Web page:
74 Sebolino : It would take several generations, pretty much like it took generations for Prussiand to feel completely German That's a very good example. Remember t
75 Arsenal@LHR : By the way, we forget that easily, but the Euro was mainly created to have a stable economy between members, like we have between regions in a single
76 Aloges : "We already have a strong union which has already stolen enough sovereign powers from member states. And how do plan to this 'stronger', more democrat
77 Sebolino : jacques chiraq who would also be facing criminal charges were he not president of france. Sorry to disappoint you, but that's false. Chirac wouldn't f
78 Post contains images Arsenal@LHR : Don't forget that the member states joined the EU voluntarily, so the EU has not stolen a thing from them. I think that choice of words is highly inap
79 Aloges : I'm getting the message pretty much all the time, but I think I shouldn't say on here what message I get. To put it mildly, both of us are thinking th
80 Banco : And there I think you've hit the nail on the head Aloges. Quite frequently I read the response of each side to the other, and it's quite clear that ne
81 Andreas : Oh PaulC, if you could hear yourself whining....: where exactly did I say the UK was superior to germany ?? just reread what you posted, but I'm afrai
82 Aloges : Very good post, Banco. I figure that what you're saying means that Britain has always been best off on its own, and that the British see no need to ch
83 Arsenal@LHR : And finally you admit you are a federalist Aloges Banco, Amen to that my son!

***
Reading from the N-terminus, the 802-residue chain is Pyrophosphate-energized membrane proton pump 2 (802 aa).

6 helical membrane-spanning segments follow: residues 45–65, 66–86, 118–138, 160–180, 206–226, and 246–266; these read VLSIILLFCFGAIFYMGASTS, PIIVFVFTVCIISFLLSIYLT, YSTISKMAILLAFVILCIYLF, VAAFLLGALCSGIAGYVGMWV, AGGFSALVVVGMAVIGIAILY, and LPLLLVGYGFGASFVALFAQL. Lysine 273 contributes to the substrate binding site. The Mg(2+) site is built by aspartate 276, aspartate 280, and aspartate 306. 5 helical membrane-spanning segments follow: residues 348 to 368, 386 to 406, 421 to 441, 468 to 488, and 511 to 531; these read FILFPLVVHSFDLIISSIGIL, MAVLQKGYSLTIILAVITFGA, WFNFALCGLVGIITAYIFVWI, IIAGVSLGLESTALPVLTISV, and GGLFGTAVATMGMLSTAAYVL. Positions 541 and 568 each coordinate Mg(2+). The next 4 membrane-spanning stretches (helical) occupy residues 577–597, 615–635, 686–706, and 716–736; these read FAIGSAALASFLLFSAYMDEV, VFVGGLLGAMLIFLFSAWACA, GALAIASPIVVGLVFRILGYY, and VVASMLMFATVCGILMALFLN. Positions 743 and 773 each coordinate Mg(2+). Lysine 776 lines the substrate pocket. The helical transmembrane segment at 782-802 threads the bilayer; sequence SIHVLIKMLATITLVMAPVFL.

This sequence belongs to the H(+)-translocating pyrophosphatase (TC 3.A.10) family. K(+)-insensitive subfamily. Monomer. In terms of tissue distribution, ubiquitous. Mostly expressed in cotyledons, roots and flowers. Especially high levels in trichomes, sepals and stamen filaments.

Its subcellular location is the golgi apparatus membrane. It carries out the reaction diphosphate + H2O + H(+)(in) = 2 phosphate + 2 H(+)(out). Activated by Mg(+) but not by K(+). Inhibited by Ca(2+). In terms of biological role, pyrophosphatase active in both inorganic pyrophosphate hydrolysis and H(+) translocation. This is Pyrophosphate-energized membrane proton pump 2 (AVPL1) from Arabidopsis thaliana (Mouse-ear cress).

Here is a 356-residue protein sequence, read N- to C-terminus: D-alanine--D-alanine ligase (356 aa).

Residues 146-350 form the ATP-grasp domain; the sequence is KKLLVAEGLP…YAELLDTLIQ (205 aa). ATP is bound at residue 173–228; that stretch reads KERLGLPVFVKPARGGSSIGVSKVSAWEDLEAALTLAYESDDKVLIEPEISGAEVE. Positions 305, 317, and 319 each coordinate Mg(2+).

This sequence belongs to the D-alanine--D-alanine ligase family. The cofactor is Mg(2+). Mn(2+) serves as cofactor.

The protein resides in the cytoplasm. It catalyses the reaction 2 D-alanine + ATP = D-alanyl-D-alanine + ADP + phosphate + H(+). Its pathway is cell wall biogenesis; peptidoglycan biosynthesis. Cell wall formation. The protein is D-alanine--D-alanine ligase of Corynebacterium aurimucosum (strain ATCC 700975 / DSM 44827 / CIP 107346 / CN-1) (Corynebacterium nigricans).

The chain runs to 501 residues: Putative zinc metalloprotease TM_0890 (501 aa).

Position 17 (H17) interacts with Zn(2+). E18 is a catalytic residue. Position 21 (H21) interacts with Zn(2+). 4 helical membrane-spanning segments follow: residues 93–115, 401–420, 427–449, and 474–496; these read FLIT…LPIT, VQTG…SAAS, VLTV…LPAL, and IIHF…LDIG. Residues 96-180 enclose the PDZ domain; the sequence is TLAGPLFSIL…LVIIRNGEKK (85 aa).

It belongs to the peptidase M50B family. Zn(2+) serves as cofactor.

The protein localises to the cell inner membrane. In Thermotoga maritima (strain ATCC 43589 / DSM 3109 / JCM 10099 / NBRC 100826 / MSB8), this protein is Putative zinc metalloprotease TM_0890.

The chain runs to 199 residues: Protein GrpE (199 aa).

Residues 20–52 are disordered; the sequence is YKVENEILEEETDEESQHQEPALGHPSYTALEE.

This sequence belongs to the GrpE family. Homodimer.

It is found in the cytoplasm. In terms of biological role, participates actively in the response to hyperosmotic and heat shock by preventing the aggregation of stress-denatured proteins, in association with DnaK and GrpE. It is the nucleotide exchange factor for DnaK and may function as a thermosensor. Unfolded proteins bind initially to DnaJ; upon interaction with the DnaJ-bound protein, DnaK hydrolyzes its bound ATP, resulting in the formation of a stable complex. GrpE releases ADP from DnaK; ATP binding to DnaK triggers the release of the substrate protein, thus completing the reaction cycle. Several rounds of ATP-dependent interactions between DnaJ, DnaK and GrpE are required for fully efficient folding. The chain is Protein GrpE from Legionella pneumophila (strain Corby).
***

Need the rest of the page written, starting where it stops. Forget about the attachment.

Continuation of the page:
84 Racko : Sorry for a dumb question, but what does "federalist" exactly mean? Wasn't there some discussions because the English word federalism has a different
85 Donder10 : Even in English it is not exact.Centralisation is the better word to use,IMO.
86 Racko : That's the problem, in German "Föderalismus" is the exact opposite, it means decentralisation...
87 Arsenal@LHR : A clearer definition would be: A centralised government with one constitution, one legal sytem, one flag, one anthem, total authoritarian control. Thi
88 Aloges : "total authoritarian control." I used to love that dictionary website. What I mean when I say "federalism" is supporting a union of states, leaving th
89 Arsenal@LHR : but without their own international relations. Ah but, this is where it becomes completely unacceptable, something which the British population and Br
90 777236ER : It's pretty worrying that someone who doesn't know who Bob Dylan is is telling people what the British people want.
91 Arsenal@LHR : Bob Dylan (whoever he is) and the EU = No relation.
92 777236ER : Bob Dylan (whoever he is) and the EU = No relation. Yeah I won't agree, you're getting pretty worked up here and I'm scared to be honest. Just don't t
93 Banco : No, it isn't 777236Er, but it is true that the concept of a federal Europe is anaethema to the vast majority of the British people. And herein lies th
94 Arsenal@LHR : Yeah I won't agree, you're getting pretty worked up here and I'm scared to be honest. Just don't think that you know everything about Britain. What yo
95 Post contains images Slz396 : Does Britain still hold a seat on the UN Security counsel then? I thought the UK 'ambassador' was merely a 3rd class actor who just sat there to make
96 Paulc : The uk said 'no' and will continue to say no until such times as we feel we are getting a fair deal in europe. Aloges, we will have to disagree on the